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Heartbeat: ultra-processed foods and atrial fibrillation risk

Recommendations for primary prevention of atrial fibrillation (AF) emphasise the role of weight loss and other lifestyle risk factors. However, there is little information on the effect of dietary patterns on AF incidence and progression. In order to assess whether incident AF was affected by specific diets, Tu and colleagues1 analysed data from the UK Biobank in 121, 3000 individuals (mean age 59.4±7.8, 56.4% female) with 4579 incident AF cases over 8.8 years follow-up. Although adherence to a Mediterranean-style or Dietary Approaches to Stop Hypertension (DASH) diet initially appeared to be associated with a lower incidence of AF (HR for highest vs lowest quintile 0.87 (95% CI 0.80 to 0.96) and HR 0.78 (95% CI 0.71 to 0.86), respectively), these associations were no longer significant after adjustment for lifestyle factors, especially body mass index which accounted for about three-quarters of the effect size attenuation. Interestingly, plant-based diets were not associated with AF incidence in any model. However, ultra-processed food consumption was associated with AF risk, even after adjustment for lifestyle factors, with a 5% increase in AF risk for a 10% increase in intake of ultra-processed foods. The definition of ultra-processed foods included fruit drinks, smoothies, processed cereal, breads and pastries, pizza, ice cream, chocolates, and breaded fish among many other food products.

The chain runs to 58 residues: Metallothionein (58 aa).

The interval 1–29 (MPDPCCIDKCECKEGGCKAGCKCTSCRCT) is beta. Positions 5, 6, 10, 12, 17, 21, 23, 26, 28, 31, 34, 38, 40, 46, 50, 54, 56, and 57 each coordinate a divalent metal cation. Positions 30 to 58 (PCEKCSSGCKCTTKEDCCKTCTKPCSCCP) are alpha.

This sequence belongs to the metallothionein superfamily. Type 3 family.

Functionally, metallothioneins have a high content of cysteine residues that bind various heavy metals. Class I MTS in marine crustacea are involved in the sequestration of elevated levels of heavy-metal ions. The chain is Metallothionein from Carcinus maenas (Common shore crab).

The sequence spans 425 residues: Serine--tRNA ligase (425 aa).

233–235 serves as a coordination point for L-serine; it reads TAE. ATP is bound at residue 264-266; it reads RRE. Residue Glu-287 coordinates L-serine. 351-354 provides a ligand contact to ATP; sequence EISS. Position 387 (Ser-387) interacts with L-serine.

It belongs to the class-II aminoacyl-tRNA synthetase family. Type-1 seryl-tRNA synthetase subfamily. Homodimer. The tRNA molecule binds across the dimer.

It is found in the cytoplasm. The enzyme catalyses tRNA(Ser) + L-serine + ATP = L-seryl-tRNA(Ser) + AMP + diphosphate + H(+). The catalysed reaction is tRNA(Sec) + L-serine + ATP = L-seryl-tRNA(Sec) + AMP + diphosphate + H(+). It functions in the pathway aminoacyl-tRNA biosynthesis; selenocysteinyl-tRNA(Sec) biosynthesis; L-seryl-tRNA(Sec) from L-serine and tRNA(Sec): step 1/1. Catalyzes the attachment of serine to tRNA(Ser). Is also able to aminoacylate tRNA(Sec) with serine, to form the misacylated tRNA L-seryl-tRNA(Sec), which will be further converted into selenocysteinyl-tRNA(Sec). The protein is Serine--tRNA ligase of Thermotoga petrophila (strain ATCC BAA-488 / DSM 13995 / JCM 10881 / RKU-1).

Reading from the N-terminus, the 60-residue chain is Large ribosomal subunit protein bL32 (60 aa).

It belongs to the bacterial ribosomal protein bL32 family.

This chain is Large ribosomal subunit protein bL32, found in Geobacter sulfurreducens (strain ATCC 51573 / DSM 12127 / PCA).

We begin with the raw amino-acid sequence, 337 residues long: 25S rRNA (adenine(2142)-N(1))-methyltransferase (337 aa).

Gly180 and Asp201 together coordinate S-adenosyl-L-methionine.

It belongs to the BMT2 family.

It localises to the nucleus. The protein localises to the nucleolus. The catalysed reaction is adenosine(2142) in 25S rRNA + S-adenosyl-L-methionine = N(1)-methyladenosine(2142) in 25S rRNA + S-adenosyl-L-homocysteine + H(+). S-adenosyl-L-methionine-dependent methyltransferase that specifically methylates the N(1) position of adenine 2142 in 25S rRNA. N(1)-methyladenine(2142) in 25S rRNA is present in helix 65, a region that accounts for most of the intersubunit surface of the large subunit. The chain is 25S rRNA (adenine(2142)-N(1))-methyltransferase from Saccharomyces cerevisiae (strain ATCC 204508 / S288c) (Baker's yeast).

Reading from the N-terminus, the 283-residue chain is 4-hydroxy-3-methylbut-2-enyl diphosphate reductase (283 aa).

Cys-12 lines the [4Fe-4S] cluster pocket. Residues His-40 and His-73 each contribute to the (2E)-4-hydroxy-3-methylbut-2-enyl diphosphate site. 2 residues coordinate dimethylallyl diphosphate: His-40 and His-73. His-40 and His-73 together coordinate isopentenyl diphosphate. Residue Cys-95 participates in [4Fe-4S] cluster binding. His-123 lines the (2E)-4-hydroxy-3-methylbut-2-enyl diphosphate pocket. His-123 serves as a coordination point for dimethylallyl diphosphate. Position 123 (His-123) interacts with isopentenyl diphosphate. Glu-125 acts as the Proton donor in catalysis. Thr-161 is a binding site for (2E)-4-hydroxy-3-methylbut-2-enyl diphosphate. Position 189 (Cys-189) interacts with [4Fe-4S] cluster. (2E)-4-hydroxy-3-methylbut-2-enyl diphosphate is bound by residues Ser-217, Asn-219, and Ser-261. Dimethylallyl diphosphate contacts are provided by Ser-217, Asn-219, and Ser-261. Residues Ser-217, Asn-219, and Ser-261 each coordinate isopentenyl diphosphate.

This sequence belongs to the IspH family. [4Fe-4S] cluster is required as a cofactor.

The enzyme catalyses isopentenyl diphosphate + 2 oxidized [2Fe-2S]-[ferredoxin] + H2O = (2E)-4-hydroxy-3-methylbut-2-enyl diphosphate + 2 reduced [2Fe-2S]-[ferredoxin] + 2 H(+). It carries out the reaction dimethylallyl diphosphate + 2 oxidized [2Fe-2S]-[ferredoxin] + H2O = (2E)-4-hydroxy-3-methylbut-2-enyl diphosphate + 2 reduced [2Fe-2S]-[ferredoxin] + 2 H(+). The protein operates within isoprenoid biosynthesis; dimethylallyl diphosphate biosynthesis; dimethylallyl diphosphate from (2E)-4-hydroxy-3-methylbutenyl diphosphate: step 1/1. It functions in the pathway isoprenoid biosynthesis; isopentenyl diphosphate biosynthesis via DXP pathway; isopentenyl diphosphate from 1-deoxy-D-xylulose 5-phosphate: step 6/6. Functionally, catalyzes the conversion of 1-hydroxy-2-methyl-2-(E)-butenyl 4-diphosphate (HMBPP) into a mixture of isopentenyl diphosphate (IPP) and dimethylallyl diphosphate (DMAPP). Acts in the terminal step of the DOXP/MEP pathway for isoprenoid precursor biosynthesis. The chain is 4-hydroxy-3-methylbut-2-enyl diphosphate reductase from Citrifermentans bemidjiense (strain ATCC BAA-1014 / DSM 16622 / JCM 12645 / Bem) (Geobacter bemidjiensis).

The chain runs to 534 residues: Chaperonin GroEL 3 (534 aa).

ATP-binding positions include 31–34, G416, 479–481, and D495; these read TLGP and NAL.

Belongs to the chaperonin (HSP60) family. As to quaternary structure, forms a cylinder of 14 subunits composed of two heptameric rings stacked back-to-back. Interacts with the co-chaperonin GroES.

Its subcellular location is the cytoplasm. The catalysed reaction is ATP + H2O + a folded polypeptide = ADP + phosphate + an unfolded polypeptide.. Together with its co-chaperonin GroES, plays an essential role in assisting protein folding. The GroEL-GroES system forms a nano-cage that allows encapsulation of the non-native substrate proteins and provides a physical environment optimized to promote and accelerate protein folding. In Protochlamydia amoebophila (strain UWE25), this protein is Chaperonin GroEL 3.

In the accompanying editorial, Hall, Raju and Nalliah2 comment that “Although this study identifies that ultraprocessed foods are independently associated with incident AF, it …